# How does TLC check liveness properties?

The paper "Model Checking TLA+ Specifications" published in 1999 explained how TLC (Temporal Logic Checker) checks safety properties written in TLA+ developed by Lamport. At that time, TLC did not yet check liveness properties.

Today, TLC is able to check liveness properties. I want to know:

• What liveness properties is TLC able to check?
• How does TLC check liveness properties?

Any references?

Presumably it can check any "liveness" property that that can be formulated in LTL. A "liveness" property is typically described as a property stating that "something good eventually happens". This is usually contrasted to a "safety" property which states that "nothing bad ever happens". See e.g. Slide 20 of this SPIN tutorial. Basically, a basic safety property will look like $\square P$ which states that it is always the case that $P$ holds, e.g. the temperature is always below boiling. A basic liveness property might look like $\lozenge Q$ which states that $Q$ eventually happens, e.g. eventually the HALT state is reached.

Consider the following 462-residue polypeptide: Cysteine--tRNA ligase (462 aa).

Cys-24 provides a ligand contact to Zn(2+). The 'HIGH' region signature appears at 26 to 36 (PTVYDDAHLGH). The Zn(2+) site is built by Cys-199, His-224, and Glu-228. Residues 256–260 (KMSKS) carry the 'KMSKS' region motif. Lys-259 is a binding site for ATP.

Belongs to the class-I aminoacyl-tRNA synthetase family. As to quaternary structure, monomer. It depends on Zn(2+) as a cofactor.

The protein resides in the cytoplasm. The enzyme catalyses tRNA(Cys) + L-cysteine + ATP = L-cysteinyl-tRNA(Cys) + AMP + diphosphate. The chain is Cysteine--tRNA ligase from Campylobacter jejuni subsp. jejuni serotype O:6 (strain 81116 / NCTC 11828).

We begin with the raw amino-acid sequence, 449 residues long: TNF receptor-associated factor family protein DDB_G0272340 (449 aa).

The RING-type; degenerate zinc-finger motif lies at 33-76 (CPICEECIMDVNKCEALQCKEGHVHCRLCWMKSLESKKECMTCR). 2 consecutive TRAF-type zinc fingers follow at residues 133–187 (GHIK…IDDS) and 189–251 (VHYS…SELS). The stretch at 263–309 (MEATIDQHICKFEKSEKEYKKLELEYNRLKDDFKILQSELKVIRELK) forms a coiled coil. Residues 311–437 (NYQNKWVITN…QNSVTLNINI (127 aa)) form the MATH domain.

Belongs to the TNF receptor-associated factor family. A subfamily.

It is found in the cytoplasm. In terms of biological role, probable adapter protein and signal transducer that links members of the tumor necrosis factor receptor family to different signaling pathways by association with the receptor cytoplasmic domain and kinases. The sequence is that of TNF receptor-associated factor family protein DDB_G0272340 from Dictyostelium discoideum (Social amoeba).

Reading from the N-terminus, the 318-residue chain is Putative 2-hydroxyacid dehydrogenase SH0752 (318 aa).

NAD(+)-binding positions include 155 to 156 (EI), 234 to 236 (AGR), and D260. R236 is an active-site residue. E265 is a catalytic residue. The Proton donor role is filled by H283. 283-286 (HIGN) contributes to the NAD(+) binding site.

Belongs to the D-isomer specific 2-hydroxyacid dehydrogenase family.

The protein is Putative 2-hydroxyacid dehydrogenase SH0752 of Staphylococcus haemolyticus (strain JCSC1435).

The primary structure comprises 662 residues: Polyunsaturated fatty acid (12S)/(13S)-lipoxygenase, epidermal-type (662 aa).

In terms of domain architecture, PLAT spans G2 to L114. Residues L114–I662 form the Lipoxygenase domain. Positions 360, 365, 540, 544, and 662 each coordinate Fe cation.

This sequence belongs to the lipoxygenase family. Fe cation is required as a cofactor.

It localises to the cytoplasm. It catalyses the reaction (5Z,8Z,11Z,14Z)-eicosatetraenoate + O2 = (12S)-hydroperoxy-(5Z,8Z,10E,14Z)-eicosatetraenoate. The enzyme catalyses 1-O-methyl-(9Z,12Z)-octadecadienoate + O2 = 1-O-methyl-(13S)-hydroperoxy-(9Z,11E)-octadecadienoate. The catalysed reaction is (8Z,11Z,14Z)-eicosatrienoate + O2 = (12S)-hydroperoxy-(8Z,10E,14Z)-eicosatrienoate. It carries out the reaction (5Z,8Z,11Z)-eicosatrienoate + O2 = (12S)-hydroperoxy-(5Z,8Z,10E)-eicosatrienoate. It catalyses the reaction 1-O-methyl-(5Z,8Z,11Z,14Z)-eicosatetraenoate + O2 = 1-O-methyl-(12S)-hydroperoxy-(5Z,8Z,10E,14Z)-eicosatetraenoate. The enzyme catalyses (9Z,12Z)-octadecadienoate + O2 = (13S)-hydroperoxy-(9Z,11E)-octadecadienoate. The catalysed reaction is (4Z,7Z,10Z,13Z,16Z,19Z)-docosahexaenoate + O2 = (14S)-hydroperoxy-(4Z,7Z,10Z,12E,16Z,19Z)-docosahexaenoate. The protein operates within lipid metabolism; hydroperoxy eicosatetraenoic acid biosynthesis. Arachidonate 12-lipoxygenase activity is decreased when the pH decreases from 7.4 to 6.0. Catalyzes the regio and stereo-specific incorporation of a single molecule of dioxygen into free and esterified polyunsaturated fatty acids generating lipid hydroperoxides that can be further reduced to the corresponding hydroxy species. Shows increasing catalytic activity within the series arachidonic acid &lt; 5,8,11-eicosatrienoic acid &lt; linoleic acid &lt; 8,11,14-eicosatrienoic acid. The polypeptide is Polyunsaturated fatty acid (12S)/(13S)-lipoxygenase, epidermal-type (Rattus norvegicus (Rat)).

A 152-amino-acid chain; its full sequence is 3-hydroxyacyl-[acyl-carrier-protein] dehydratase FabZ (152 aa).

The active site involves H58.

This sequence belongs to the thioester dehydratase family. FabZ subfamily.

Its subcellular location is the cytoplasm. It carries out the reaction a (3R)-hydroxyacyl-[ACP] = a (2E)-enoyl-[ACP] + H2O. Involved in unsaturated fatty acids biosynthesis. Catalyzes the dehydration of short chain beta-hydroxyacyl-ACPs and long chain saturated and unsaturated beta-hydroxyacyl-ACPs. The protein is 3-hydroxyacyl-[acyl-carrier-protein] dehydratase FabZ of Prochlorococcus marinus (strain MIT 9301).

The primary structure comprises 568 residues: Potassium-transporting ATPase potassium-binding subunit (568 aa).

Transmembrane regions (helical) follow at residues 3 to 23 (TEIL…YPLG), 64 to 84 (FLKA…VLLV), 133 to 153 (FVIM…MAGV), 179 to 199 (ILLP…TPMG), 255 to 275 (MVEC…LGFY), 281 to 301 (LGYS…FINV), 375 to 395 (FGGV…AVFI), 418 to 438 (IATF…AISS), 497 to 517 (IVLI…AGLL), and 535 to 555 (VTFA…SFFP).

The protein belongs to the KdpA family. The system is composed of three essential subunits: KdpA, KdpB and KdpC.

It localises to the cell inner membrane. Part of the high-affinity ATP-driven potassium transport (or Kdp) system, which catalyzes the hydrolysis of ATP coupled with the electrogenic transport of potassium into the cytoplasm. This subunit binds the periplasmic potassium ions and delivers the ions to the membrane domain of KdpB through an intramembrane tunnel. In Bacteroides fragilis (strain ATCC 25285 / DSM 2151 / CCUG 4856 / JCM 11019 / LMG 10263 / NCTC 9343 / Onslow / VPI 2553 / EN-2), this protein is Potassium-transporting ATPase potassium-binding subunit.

So what's the issue with "liveness" properties that would cause them not to be included from the beginning? To check (the failure of) $\square P$ in a model checker is straightforward. You simply check $P$ for each state. If $P$ ever fails to hold, then you've found a counter-example to $\square P$. On the other hand, checking $\lozenge Q$ requires producing a trace that will never hit a state satisfying $Q$. There are two ways this could happen. First, we could reach a final state without ever going through a state satisfying $Q$. This is straightforward to check. Second, we could enter an infinite loop without ever reaching a state satisfying $Q$. To check this, we need to check if we reach a state that this particular trace has been to before without ever passing through a state satisfying $Q$.